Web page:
There, too, is the love of art, making music, acting and dance. A love, not for all but for a very few, those which actually have the ability. There are those who simulate this feeling and need others to reassure them in this direction. They are as sheep. But still, they serve a very important role. They are worshipers of true artists. Most artists need self-recognition to be able to create even more with the talent they have been given. To some degree, these worshipers fulfill a need. That is, they make the artists whole. This too is a love that is as strong as any love which is totally in the mindset of those believers. This love is ability to melt away the influences of social pressures and become one with inward creativity. They have the ability to fly away from outside influences and enter into what I call heaven. It’s as real as any heaven my heart can imagine and it is a love that is very similar to romantic love. My first love was my painting. It is an expression of who I am as this excerpt from Steps reveals:
“In Greece, I painted “Blue Siren of Mandraki.” The concept was borrowed from Cezanne’s “Lake Bathers” series. My work depicts a single man descending from a steep hillside in the right upper corner; his head and shoulders above the horizon as if he is descending from the clouds surrounding him. He has a reddish glow, almost as if a god brought down to earth, different from the others, those sunbathers just below.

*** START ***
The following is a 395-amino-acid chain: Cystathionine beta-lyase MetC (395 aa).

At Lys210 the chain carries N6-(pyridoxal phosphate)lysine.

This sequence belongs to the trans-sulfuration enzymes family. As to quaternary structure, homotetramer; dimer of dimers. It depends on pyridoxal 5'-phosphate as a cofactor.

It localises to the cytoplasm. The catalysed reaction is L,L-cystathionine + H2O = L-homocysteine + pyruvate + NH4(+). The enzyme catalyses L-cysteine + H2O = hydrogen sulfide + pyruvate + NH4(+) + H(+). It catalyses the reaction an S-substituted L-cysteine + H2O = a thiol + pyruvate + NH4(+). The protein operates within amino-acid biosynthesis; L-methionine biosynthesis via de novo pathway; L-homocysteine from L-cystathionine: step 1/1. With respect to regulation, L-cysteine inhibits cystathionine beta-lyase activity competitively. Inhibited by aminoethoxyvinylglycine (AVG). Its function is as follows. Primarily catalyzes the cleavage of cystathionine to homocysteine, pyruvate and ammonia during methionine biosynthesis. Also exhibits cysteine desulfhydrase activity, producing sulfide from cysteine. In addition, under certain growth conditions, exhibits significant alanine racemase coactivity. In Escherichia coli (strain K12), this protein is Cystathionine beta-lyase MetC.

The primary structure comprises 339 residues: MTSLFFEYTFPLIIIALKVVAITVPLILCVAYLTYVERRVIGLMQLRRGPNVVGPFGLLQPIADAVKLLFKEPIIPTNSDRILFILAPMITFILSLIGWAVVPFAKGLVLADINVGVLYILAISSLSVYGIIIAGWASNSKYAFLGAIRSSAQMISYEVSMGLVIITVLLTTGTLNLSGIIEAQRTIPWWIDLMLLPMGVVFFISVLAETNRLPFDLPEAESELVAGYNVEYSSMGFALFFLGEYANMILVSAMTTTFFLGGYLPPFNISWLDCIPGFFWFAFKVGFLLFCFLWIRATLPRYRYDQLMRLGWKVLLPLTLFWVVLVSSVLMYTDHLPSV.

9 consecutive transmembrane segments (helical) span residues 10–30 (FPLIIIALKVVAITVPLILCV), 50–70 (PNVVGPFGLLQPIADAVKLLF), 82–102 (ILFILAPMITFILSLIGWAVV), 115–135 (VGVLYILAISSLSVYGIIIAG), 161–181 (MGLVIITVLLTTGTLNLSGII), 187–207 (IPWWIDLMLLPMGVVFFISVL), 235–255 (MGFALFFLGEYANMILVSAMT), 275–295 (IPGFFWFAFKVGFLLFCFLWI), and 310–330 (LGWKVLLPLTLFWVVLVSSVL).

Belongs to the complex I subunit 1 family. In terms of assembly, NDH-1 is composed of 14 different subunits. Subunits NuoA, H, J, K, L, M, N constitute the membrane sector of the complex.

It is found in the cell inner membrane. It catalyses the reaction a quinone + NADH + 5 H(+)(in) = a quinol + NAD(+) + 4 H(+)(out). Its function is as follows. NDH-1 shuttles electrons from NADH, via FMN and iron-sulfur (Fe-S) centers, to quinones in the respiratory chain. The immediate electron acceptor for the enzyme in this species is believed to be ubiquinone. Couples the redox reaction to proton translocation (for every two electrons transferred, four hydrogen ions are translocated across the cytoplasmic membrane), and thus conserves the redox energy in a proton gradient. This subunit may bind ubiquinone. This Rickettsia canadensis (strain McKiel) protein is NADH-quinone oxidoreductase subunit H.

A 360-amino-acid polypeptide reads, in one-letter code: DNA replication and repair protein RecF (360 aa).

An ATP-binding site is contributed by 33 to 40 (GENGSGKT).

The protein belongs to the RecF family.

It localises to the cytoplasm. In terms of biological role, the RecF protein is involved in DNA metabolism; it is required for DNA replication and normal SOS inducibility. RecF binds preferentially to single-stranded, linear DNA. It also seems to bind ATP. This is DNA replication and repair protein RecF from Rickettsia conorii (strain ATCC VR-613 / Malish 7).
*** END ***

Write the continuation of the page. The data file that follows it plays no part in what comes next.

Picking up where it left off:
Of them, three are females and one a male, each sensually grotesque in their peculiar poses. The most striking is the elongated, larger blue female gure on the left. She, too, seems of another world. The others are hues of greens and yellows.
Obviously, the red male above is unwelcome, yet not unknown. On the left and above the group, a grove of eerie, ghost-like oak, all dead. The hillside, colors of greens and more towards black, tall grasses, a place where they take their leisure.
In truth, I am the odd one coming down, the one who is and will always be an outsider. This I have learned, the god that never was.” Steps, pp 140-141
There is also the love of self-indulgence, sacrificial love, the love of giving and receiving pain, the love of grieving and self-destruction. These types of love must ultimately be refocused and reconstructed into areas of higher thinking. If not, they can be destructive and not only for the individual but for those around them.
When you hold these types of love in your hands, they can be weapons or they can be tools. That decision is within all of us and we make it constantly.
I’ve spent the last six years turning that destructive force within me into something beautiful. My novel, Steps, is my attempt at welding a weapon into a tool. It is ultimately a narrative of love. I invite you to download a free chapter and consider it yourself:
Written by David James, Steps is the story of Issac, a country boy who leaves West Texas in search of hope, love and meaning. At every turn, however, he is met with insurmountable obstacles. Will he be able to overcome his internal and external demons?
Download a free excerpt from Steps today: